If Eric hadn’t “hurt” his back I’d never been sent to Dwyer to live out my days as a Fobbit. And had I not gotten addicted to that sweet adrenaline rush you can only find sweeping into and finding an IED in the back of some possibly genius probably oblivious goat fuckers yard, I wouldn’t have minded it. But that’s how it works. You don’t get this job assigned, you volunteer for it, and we prefer you to have a combat deployment before we let you in. You sign up to do this shit for your own reasons, I use the policeman versus fireman analogy… You know where being a Marine is like being a policeman, but going EOD is becoming a fireman, never the bad guy. Mybrother-in-law is a career fireman, he says you always know when you want the police around, but when you don’t know what to do you call the fire department; that’s EOD. Truth is, that may be as much bullshit as the reasons politicians give for being in this war to begin with. I don’t know why I went EOD, I suppose it’s because the idea of going back to a work bench after roaming Al Anbar behind a .50 cal was about as pleasant as the extreme constipation I lived through after that deployment. (After a week without a shit I had to drink this elixir they called the green monster) Apparently my sensitive body gets “culture shock” who’da thunk it.

So I went EOD, begged my way on that first deployment and took every IED Eric would let me, and that was almost all of them. So, after Doc Wood, Butler, the “Allamo”… Adam Perkins and Dave Lyons… after Eric shit on me, I was stuck at Dwyer knowing the only way to get back into the shit was to work my ass off.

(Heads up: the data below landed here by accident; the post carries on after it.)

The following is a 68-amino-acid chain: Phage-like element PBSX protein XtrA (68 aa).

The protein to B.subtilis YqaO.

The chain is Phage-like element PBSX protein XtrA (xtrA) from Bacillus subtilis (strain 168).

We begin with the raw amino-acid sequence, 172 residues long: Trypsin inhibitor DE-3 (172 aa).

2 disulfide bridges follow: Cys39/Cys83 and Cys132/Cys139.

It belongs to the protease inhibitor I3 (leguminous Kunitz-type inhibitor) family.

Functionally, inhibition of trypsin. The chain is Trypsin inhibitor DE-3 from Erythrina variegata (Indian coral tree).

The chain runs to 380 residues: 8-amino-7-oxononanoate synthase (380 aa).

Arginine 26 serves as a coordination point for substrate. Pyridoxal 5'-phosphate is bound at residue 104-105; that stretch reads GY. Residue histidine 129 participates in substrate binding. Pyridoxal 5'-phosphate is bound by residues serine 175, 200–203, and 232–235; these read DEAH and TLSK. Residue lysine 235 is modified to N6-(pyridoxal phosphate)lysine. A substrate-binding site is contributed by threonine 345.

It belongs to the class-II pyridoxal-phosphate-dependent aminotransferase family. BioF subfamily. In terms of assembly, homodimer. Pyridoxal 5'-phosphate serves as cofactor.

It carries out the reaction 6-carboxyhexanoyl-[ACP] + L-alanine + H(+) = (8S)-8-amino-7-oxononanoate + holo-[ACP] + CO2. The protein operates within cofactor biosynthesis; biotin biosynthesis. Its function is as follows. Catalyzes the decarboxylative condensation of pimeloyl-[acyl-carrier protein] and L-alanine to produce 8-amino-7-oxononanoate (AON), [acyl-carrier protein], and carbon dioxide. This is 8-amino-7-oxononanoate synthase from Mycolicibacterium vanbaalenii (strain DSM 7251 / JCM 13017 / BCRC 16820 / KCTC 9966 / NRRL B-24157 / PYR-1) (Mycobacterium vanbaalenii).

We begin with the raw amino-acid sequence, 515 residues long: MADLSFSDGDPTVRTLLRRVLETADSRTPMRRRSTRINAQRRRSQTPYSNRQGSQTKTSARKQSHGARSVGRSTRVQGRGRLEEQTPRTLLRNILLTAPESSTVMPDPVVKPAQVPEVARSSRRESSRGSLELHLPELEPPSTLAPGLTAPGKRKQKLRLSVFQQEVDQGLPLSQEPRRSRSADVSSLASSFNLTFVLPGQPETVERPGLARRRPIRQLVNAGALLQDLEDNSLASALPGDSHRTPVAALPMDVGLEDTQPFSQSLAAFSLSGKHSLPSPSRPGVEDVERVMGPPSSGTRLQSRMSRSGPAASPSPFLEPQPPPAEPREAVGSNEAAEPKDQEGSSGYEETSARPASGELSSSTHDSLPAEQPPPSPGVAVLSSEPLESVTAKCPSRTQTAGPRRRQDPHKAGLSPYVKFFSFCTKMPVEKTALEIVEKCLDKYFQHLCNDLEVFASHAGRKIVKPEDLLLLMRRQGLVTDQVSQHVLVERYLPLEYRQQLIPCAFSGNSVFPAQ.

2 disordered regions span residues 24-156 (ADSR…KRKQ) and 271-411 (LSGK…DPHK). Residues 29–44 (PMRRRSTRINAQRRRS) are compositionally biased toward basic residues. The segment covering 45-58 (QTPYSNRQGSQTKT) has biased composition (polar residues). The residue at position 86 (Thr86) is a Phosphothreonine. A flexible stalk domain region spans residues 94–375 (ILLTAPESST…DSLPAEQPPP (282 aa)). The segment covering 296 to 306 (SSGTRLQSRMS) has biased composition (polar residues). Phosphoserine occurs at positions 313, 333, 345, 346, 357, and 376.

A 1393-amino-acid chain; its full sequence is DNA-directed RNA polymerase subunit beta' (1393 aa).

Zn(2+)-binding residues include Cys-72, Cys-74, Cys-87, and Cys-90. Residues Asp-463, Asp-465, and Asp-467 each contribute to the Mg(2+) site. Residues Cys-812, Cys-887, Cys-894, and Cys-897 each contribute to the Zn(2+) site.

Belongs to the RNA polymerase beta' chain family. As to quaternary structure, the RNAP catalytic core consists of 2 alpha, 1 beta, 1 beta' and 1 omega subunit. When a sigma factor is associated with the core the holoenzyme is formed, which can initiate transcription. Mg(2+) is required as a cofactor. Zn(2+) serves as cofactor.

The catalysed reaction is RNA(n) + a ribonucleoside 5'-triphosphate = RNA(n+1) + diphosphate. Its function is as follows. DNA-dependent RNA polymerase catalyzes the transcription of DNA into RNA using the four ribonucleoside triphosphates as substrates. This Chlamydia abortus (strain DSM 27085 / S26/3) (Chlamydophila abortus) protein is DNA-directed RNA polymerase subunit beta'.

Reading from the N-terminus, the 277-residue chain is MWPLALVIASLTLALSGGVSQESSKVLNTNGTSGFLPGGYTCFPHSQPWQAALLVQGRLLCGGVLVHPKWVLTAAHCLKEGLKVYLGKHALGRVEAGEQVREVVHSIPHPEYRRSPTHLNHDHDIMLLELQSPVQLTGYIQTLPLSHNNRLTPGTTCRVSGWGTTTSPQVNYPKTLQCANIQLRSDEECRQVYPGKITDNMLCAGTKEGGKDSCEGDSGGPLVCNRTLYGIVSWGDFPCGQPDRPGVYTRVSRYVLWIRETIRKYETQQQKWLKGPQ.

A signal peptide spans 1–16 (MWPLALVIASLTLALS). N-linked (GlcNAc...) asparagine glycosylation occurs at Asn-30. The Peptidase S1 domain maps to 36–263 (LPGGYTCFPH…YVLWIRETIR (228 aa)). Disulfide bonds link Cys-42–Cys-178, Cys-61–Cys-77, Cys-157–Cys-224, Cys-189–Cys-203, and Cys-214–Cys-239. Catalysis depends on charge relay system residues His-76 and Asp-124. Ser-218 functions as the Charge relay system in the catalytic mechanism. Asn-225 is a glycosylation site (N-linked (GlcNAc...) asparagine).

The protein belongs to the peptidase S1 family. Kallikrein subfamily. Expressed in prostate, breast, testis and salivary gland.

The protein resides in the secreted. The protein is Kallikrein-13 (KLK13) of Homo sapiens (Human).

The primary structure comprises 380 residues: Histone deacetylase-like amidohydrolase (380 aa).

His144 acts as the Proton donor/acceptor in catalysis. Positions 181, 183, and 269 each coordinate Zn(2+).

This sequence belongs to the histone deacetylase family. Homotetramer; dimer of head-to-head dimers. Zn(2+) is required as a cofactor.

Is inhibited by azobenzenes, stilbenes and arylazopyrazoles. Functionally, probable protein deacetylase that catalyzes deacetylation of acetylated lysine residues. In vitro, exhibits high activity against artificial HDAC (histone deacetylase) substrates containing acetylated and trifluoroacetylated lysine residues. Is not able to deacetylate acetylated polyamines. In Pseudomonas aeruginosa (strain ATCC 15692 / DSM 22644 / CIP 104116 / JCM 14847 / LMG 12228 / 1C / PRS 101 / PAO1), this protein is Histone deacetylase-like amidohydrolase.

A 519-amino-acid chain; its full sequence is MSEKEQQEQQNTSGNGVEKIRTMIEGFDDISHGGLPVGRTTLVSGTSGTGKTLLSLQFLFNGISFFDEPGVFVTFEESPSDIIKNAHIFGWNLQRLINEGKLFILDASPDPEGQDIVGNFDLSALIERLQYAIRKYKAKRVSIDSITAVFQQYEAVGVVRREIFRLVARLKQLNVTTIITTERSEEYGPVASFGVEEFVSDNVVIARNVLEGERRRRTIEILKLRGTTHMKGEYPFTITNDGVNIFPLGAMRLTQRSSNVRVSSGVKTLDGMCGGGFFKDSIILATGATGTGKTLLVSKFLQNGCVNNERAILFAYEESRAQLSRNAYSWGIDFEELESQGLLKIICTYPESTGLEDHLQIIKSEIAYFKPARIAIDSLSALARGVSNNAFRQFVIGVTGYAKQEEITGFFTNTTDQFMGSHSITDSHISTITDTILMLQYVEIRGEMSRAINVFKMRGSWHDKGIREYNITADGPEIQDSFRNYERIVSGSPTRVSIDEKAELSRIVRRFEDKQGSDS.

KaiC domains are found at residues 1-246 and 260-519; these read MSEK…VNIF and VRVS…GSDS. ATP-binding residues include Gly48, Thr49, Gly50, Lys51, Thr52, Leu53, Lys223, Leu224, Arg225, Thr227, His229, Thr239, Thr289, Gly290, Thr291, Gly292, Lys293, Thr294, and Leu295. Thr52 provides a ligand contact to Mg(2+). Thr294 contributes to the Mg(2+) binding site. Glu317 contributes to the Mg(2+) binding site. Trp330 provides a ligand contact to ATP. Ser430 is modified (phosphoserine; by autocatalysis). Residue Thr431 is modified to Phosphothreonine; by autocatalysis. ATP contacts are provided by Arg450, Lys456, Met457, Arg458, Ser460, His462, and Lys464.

Dwyer was a firm base, a FOB, a goddam paradise in Hell and I hated that fucking place. I’d lived with men, both male and female, but Dwyer was a bunch of brass wearing ooh-rahhing mouth breathers with nothing more to do after their 9-5 than order shit off amazon and occupy the bench press for 2 fucking hours a day. I hated Dwyer. Cheatum was our platoon commander, he was the only EOD tech dedicated to Dwyer. Everyone else, three other two man teams were on route clearance to Marjah and back. Now that was a sweet gig, they rarely got shot at, they were working very few IEDs and are great chow 2/3s of the time.. And showered, but I wouldn’t fuckin hated it. I didn’t go EOD to “not work.” By the time Eric and I got to Dwyer the only reserve team left was Sutter and smith. She was alright, they only female Marine EOD tech in country, one of only s few in the corps and, with this deployment, one of the most combat experienced. She was a weirds botch though, and always a bitch. Her sense of humor was nonexistent and her social skills mimicked that of a yapping squirrel. Still, she was one of us, and we were the rest, those that chose to do Gods work.
At Dwyer EOD had secured a large set of tents, AC and generators near the southern edge of tr FOB, the large berm keeping us safe was just a few hundred yards away and the we had plenty of trucks to drive to the chow hall and showers. We had games, Internet and did I mention AC? We had it fucking made, and I hated it. Cheatum spent most of the time reading through reports sent in by the teams working north in Marjah and south through the Helmand River Valley. My AO was the busiest, we worked the most IEDs and got in the most shit. When I was at Amir we were hungrier and the tali’s liked it. I quickly realized that the only way I’d get back to work would be to impress Cheatum, show him I had carried out team on my back and that I was worthy of sending back out. I worked tirelessly. I took doc on ruc marches, I lifted and ran constantly. At night I’d come in the COC with Cheatum. I’d read through the reports sent in and get so ducking pissed when id see A report from Chase and Justin. I’d think to myself, why didn’t they let me stay in my AO. You get that way, you love your AO, every goddamn mud hut and shitty footbridge. You knew, you’d made it your bitch and no one else fucks your bitch. But there was Justin and Chase, walking all over my bitch, digging into her sandy flesh, working IEDs all over her and sending reports daily. I hated the thought of it.